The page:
While The Running Jumping & Standing Still Film did not seem to me to be a direct visual antecedent to Monty Python’s Flying Circus, I have found direct evidence to the contrary: Terry Gilliam cites the film as inspiration for his animation storytelling methodology in FilmCraft: Directing (2012). And on Spike Milligan’s death on 27 February 2002, he reiterated his debt to Milligan’s aesthetic. In that second link are other tributes to Milligan by Pythons and other British comedians. And while I claimed that Gilliam wouldn’t have been raised on The Goon Show and wouldn’t have found it to be an influence, Milligan’s work clearly was wider than that.
And there are many blog entries, as well as IMDB and Letterboxd comments, that point a direct line of succession between TRJ&SSF and Python. I still feel that while Milligan was an influence, Lester’s take on the Beatles was more of an influence on The Monkees, which in turn affected all filmmaking, and that the visuals on TRJ&SSF — despite being dismissively compared to Python as both being from “wacky goofballs in a field” school of filmic composition by TVTropes — weren’t a particular influence. However, I am swayed by the end of this article which claims that the stream-of-consciousness narrative of TRJ&SSF, in addition to influencing Gilliam, would have been an influence on the way the Pythons shaped their episodes and had the disparate sketches merge one into the other over the course of an episode.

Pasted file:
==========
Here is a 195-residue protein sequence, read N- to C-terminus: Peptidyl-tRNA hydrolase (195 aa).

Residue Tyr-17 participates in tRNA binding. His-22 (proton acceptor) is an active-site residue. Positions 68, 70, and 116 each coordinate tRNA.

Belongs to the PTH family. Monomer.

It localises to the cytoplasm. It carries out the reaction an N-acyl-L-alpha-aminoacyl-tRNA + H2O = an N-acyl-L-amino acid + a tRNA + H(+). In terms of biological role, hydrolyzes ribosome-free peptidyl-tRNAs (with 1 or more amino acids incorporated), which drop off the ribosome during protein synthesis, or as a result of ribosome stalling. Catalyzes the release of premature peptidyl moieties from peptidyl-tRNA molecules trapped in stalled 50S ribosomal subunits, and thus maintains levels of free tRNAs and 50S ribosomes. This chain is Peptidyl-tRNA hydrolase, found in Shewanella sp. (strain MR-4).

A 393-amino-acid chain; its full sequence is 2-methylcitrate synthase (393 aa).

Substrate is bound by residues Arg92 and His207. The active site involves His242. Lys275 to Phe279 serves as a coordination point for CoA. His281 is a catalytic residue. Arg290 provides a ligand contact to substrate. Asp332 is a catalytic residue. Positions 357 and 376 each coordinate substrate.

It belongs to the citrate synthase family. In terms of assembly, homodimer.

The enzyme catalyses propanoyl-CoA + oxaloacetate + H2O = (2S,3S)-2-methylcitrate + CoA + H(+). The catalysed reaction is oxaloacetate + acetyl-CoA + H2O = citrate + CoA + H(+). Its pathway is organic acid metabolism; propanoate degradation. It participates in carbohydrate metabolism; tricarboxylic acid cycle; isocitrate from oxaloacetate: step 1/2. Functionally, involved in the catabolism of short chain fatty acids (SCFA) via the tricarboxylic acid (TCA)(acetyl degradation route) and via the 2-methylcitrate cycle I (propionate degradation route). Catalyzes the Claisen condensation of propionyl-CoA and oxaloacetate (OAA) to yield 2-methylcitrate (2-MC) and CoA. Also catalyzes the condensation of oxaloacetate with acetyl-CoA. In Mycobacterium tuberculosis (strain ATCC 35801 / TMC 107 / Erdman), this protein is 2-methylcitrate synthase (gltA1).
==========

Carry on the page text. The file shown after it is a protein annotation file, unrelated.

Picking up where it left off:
Whether TRJ&SSF is truly attributable to Milligan is a debate for experts beyond my ken. In the podcast, I gave credit in the film to director Richard Lester, as I felt that the film was in the same vein as the work he’d done in both A Hard Day’s Night and The Knack… and How to Get It, films I had revisited just before recording due to availability in a mini-auteur package on the Criterion Channel. However, this recounting of the filming process of TRJ&tc. very much makes it sound like both the brainchild and birth parent of the film is Peter Sellars.
Since the recording of the podcast, the short has sun-setted from the Criterion Channel, but a low-resolution version of the film is still available from those helpful scamps over at, as we like to call it at the end of each episode, the Archive.org community. Where, as in the animated GIF in this blog entry, you will clearly see that while it may not have particularly influenced the Flying Circus, it was very much homaged in the visual staging of the “Political Peasant” sketch in Monty Python and the Holy Grail.